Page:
Quote Originally posted by Brooklynite View post
    Is it really hard to do graduate engineering programs without an undergrad degree in engineering?
    I think I answered your question here. Most graduate engineering programs have prerequisites that they assumed you've taken, like Calculus, Physics, and maybe some lower-level engineering courses. If you choose to minor in math and do related Gen-eds in the sciences, you should be in good shape. You still might have to take some additional developmental courses once you enter the program, but the fact that you proved that you can do calculus and physics and other math-intensive subjects will help. I've looked into this and unfortunately, I wasn't thinking ahead when I left out the math.

    But you should also think about the utility of a graduate program in engineering. Most engineers I've talked to say they are unnecessary for most jobs and it would be better to get an MBA. Of course, this assumes they have an undergrad in engineering, but why waste 4-5 years on a liberal arts education when you are planning to do engineering anyway?

    I would try to figure out your career goals before hedging your bets on graduate school in any subject. Think about the added cost of a graduate engineering program and how it will stall your career in the short-term.

  16. #16
    Cyburbian transguy's avatar
    Registered
    Jan 2006
    Location
    Midwest-ish
    Posts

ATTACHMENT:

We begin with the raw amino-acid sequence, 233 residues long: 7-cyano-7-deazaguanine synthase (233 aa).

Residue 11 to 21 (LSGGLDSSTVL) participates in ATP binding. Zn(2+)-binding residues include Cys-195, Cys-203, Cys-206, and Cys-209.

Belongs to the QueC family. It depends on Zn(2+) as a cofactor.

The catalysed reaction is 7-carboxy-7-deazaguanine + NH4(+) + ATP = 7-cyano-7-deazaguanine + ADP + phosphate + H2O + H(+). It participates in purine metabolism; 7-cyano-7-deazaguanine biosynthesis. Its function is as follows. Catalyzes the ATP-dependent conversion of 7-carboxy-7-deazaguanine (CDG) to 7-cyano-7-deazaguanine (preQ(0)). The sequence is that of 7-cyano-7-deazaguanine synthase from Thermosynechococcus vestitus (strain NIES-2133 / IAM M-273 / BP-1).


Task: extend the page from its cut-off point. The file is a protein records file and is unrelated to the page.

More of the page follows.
218
    In my neck of the woods if you are going to be working in any sort of planning that mentions the word "transportation" an engineering degree is very useful. This holds true even if the work you are doing doesn't require any engineering knowledge/background. Not that it can't be done, but it just removes the pressure from the idea that a planner is an underqualified engineer. I know that in other areas of the country this is not the case so you may want to get some local feedback.

    Try and find a position nearby that you think you would one day like and try and discuss this same issue with that person (assuming you want to stay in that area).

    Just my two cents....
    Much work remains to be done before we can announce our total failure to make any progress.

  17. #17
    Member
    Registered
    Feb 2008
    Location
    Brooklyn, NY
    Posts
    19
    ^ Your handle is hilarious.

    So, what do programs for urban planning look for? What helps applicants the most to gain admission? How competitive are top programs and what do you need to get into them? I know these are very broad and subjective questions, but they're open for debate and discussion.

  18. #18
    Cyburbian lycosidae's avatar
    Registered
    Jul 2008
    Location
    Baltimore, MD
    Posts
    53
    Quote Originally posted by Brooklynite View post
    ^ Your handle is hilarious.

    So, what do programs for urban planning look for? What helps applicants the most to gain admission? How competitive are top programs and what do you need to get into them? I know these are very broad and subjective questions, but they're open for debate and discussion.
    Your questions have been answered elsewhere...

    As far as going to the "top" programs, there is a lot of debate about the merits of this. Personally, I don't think it matters much, especially if you want to work in the public sector. Especially considering that so many other types of degrees (including bachelors) do planning. Search this forum for more info on Ivy League and other top planning schools.

+ Reply to thread

More at Cyburbia

  1. What non-planning majors should know
    Career Development and Advice
    Replies: 4
    Last post: 31 May 2010, 8:53 PM
  2. Replies: 6
    Last post: 16 Feb 2008, 12:49 AM
  3. Minors and Majors
    Student Commons
    Replies: 2
    Last post: 01 Dec 2006, 10:48 AM
  4. Replies: 2
    Last post: 17 Apr 2006, 2:48 PM
  5. Any sociology majors?
    Student Commons
    Replies: 5
    Last post: 01 Dec 2005, 12:49 PM